The Relationship Between Eating Disorders and OCD

The Relationship Between Eating Disorders and OCD

When struggling with an eating disorder, the choice to recover is courageous. It may even seem like your brain is begging you to stay dedicated to this dangerously unhealthy mindset. When undergoing treatment for an eating disorder, especially anorexia, you and your counselor may discover a link to obsessive-compulsive disorder (OCD). Learn how untreated OCD can be directly linked to eating disorders and how treating one illness may help you recover from the other.

Understanding Different Eating Disorders

Not all eating disorders are identical, and an individual can show symptoms of different types of eating disorders. Although there are various forms of eating disorders, the most common are anorexia nervosa, binge eating disorder (BED), and other specified feeding and eating disorders (OSFED).

Anorexia nervosa is likely the most well-known eating disorder which is characterized by a visually recognizable low weight and difficulty in gaining weight due to excessive eating restrictions and/or frequent exercise. The most common signs and symptoms of anorexia nervosa are:

  • Severe weight loss
  • Constant focus on their weight, including dieting, calories, and food
  • Frequent remarks about looking or feeling “fat”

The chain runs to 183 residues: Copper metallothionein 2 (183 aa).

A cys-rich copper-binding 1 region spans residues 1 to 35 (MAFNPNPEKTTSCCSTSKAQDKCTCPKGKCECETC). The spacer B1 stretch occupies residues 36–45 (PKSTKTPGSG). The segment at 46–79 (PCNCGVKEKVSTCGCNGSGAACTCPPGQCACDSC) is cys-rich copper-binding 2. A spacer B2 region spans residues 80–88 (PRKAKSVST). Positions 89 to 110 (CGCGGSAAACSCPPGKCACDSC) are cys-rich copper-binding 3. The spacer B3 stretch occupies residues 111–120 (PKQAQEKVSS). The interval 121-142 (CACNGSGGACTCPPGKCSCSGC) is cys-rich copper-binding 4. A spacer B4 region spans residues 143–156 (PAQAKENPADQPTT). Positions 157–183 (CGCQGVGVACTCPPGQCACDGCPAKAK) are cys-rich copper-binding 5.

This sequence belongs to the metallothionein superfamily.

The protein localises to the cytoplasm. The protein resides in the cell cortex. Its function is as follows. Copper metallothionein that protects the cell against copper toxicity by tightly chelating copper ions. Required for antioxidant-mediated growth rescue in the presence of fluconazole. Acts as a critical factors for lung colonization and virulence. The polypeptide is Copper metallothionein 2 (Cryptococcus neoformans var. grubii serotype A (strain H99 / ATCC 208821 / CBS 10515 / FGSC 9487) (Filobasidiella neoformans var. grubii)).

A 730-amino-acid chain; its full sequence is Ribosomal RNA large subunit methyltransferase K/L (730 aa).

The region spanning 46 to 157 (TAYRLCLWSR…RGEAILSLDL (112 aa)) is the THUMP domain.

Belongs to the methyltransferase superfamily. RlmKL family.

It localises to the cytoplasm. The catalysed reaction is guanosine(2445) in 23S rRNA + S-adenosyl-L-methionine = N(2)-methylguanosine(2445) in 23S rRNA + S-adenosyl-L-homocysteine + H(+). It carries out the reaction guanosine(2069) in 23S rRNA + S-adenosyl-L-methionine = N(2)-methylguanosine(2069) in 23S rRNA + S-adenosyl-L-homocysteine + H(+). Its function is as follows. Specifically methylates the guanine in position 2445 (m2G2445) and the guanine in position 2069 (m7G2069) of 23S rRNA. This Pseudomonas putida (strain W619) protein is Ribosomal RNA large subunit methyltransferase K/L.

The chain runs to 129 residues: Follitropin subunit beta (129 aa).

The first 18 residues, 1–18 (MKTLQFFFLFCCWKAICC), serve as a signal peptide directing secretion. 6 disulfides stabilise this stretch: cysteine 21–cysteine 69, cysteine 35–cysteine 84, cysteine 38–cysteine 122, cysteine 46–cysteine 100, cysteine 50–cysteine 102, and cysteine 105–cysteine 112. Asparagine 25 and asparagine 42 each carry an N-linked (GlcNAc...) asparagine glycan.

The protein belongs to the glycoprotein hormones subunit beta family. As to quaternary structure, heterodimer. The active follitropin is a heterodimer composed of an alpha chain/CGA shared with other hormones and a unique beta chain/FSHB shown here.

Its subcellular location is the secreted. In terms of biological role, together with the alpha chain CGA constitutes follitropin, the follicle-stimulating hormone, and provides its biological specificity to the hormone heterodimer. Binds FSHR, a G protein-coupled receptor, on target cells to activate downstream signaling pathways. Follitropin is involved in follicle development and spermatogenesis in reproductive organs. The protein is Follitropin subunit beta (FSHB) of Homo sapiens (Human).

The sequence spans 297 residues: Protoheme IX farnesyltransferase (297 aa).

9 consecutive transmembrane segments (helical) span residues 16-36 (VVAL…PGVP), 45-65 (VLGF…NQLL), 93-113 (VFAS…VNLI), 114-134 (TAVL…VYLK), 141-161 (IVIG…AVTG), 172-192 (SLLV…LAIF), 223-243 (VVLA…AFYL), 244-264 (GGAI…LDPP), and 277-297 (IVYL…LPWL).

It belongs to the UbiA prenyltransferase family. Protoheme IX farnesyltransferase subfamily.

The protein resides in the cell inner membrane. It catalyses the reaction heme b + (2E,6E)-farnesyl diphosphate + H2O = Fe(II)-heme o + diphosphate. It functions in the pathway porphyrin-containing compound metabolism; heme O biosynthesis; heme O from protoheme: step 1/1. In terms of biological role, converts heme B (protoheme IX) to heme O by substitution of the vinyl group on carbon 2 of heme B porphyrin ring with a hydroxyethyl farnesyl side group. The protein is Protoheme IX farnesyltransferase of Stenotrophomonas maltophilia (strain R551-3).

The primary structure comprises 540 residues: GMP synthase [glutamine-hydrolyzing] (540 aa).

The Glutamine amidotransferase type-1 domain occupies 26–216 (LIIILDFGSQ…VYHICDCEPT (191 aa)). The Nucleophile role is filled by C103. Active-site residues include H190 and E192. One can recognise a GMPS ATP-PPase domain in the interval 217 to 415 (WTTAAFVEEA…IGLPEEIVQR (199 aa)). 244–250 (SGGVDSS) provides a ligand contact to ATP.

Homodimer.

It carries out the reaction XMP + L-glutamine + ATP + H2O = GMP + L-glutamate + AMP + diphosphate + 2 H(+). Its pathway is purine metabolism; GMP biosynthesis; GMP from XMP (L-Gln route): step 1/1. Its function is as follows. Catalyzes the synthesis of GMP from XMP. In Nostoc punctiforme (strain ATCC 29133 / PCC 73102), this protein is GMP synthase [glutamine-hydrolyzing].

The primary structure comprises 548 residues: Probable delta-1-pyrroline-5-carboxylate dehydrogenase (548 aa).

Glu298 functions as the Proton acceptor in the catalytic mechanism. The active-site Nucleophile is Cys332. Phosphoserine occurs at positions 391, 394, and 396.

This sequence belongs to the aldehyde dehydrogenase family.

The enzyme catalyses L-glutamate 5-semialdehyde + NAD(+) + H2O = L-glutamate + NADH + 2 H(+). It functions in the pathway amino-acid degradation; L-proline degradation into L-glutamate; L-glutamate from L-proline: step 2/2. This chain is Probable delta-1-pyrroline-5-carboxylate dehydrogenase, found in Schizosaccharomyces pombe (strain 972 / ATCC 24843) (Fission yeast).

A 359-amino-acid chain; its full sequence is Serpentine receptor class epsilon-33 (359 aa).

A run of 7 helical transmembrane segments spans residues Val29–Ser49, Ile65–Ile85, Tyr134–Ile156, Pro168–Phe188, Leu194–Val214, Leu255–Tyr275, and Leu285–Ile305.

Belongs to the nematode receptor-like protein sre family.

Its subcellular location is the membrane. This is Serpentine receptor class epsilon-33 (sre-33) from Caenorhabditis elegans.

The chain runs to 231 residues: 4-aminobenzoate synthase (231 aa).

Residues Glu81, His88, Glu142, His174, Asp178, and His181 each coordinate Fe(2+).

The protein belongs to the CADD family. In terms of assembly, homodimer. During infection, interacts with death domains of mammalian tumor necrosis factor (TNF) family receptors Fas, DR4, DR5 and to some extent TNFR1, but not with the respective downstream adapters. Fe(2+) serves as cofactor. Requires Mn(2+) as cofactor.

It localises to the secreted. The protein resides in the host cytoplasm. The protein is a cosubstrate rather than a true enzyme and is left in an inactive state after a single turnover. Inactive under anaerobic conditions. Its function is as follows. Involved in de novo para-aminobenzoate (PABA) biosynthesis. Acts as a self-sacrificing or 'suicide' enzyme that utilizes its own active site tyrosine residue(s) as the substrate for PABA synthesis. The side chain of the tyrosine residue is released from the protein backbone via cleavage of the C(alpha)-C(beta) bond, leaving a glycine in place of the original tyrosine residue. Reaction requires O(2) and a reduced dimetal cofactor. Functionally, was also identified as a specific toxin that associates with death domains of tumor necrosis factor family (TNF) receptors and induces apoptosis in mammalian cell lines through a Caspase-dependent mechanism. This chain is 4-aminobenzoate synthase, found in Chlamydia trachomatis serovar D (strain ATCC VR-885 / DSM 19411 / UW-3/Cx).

• Wearing oversized clothing to hide weight loss, body shape, or to remain warm
  • Excessive exercise, even if they’re feeling sick or injured
  • May use purging methods to avoid weight gain, such as vomiting or laxatives

Binge eating disorder, although less discussed, is considered the most common eating disorder in the United States. Just as critical and dangerous as anorexia nervosa, BED is marked by frequent episodes of excessive eating, usually in secret. Rather than just eating “too much,” those with BED may overeat to the point of pain. Some symptoms include:

  • Frequently eats too much despite being full, most often in secret
  • Hiding food or snacks
  • Feeling negative emotions such as depression and/or guilt after a binge-eating episode
  • Plans rituals or schedules for a binge-eating episode

Lastly, less known but perhaps even more widespread than its counterparts, OSFED is defined as the presence of either anorexia nervosa or bulimia nervosa symptoms yet doesn’t fit the full criteria. Formerly known as eating disorder not otherwise specified (EDNOS), OSFED can display signs and symptoms such as:

  • Consuming large amounts of food followed by efforts to purge to avoid weight gain
  • Overly concerned with dieting and weight loss
  • Displays a need to “burn” calories eaten
  • Problematic issues with body image

What Is OCD?

The International OCD Foundation defines OCD as when someone finds themselves stuck in a repetitive cycle of obsessions and compulsions. These obsessions are usually intrusive thoughts or feelings that are unwanted. Meanwhile, compulsions are the behaviors that someone may have in order to avoid those intrusive thoughts or triggers.

Those with OCD can have obsessions over various topics, from perfectionism and hygiene to sexuality and religion; this illness has multitudes of appearances. However, the most common signs and symptoms of OCD are: